AP talks with Christian Havrehed about his planned adventure and the preparation which he is currently undertaking in the lead up to Swim-Run-Swim. As a core message AP always promotes the importance of preparation for any activity, including when venturing out to sea. Whether you are experienced or not, good preparation is the key to a safe and successful journey.
All of the funds raised form Christian’s Swim-Run-Swim will go towards building a bespoke boat that will be deployed later in the year to save lives at sea. Donate here
What made you think about undertaking this challenging adventure?
I love adventuring. Whilst at Atlantic College (“AC”) I biked from my home in Denmark to the college in Wales and back. Later I rowed across the Atlantic Ocean with a Chinese friend to raise scholarships for AC, and I have done some long distance runs both in the mountains and in the Gobi Desert. I sometimes wish I was born a few hundred years ago when it was still possible to explore and discover uncharted territory. Imagine venturing off the known map of the world, setting out for the Poles, or across an ocean, not knowing what to expect – and doing so with equipment, which by modern standards would probably be deemed unsafe. No satellite phone, emergency beacon, or chance of fast external assistance if things go wrong. By comparison, modern day adventuring seems like child’s play, but there is of course still a risk of dying if you are unlucky or ill prepared. But you can also be hit by a bus crossing the road on your way to work, so it is all about perspective. The key is to manage risk to a level where you (and your loved ones) believe you will come back safely. This can be done by lessening the challenge and/or increasing preparation.
How did you decide what kind of challenge to undertake?
I came up with the idea for this adventure in March. Until then I was busy doing another project, but suddenly there was a blank space in the calendar. I spoke to my wife and she is very supportive, as long as I will be back in time to join the already planned family holiday in France starting 7 July. Brilliant! The question was then which adventure to do? Given the time available, it had to be something, which did not require much equipment or planning. That is how I came up with the idea of doing a mountain run along an established trail, and France is an obvious place for this. There are three routes running the length of the Pyrenees. One on the French side (GR10), one on the Spanish side (GR11), and one in the middle over the highest peaks (HRP). Both the GR10 and the GR11 are well marked. The HRP is not. The HRP also requires technical mountaineering skills and equipment, of which I have neither, nor do I have the time to learn. So, it had to be the GR10 or GR11. My wife is French, so I decided for the GR10 (though I am ashamed to admit I don’t speak French, so I would be equally well understood on the Spanish side).
Tell us more about the GR10 trail?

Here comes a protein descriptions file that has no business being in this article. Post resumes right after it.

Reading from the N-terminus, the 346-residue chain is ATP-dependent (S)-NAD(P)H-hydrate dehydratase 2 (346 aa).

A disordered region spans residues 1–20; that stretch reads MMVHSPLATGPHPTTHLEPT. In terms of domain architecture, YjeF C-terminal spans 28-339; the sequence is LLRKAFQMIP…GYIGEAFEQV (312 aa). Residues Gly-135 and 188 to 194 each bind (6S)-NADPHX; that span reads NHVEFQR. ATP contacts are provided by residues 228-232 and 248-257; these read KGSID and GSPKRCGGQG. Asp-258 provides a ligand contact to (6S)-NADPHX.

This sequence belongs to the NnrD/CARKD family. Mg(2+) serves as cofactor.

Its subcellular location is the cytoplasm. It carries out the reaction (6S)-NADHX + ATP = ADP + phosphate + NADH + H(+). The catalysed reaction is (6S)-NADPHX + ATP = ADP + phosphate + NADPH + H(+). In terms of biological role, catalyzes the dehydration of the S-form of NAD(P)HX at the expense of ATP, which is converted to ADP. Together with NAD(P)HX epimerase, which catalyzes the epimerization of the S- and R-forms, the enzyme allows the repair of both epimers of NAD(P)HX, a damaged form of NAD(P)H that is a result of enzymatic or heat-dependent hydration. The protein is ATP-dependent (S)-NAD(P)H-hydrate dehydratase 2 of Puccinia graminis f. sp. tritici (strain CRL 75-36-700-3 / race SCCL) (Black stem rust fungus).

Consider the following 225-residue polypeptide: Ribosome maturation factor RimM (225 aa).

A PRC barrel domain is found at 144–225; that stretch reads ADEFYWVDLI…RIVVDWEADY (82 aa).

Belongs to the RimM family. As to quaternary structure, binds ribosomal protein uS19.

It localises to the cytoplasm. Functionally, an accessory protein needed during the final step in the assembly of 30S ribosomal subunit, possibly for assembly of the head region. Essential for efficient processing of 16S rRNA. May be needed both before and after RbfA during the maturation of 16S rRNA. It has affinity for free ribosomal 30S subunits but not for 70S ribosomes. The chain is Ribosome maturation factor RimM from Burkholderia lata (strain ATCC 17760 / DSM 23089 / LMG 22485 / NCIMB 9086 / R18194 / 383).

Through a Google search I found the Association des Amis GR’distes, who are experts on the GR10. They were extremely helpful with tips and suggestions, including sending links to their website (www.gr10.fr) for accommodation, distances, elevation and average walking hours. Having studied this, it became apparent that it should be possible to find accommodation and food every night. Brilliant, because then I do not have to bring a tent, sleeping bag, cooking gear and lots of food, which will be heavy and slow me down.
So now I have a well-marked trail, with a good chance of meeting other hikers along the way, and with daily access to shelter and food. There are also different exit points along the way, which increases safety. A trail like this seems well matched to the time I have available to prepare.
How long will it take you to complete the route?
The total distance is at least 860km with 50km of elevation. I am not super fit at the moment, but I reckon I will be able to cover 20km per day on average. This means 43 days in total. Since I must complete the run by 7 July latest, I have worked backwards from that date, and my starting date is therefore has become 22 May. It is a bit early in the year for getting on the trail, but it is somewhat flat to start with, so the chance of snow is relatively low. Also, the weather conditions will be better later on in the month when I start reaching higher elevations. Still, the weather is likely to be the biggest challenge. I will bring along a GPS, which I do not expect to use much for directions, as the trail should be well marked. However, it will come in handy if I run into fog or otherwise get lost. Thunderstorms are likely to occur in the afternoon, so I will aim to finish daily by 4pm.
What is our fitness regime in order to run on average half a marathon a day?
In terms of running, I am currently running 50km per week with my 5kg backpack for the trip. I plan to increase this each week until I leave for France. My aim is to be so fit at the start that my body won’t break and can go the distance. On the trail, I will start slow and build up speed and daily distance over time, as I work up a routine and get fitter. I don’t think I will break the record for running the GR10, though. That is an amazing 12 days and 12 hours … and that is just insane!
AP would like to thank Christian for agreeing to set himself this amazing challenge in order to raise funds for an AP boat. You can donate directly to the project here and 100% of the money goes directly to Atlantic Pacific. Christian has generously funded the expenses of this challenge himself.
You can follow Christian’s incredible journey via Facebook.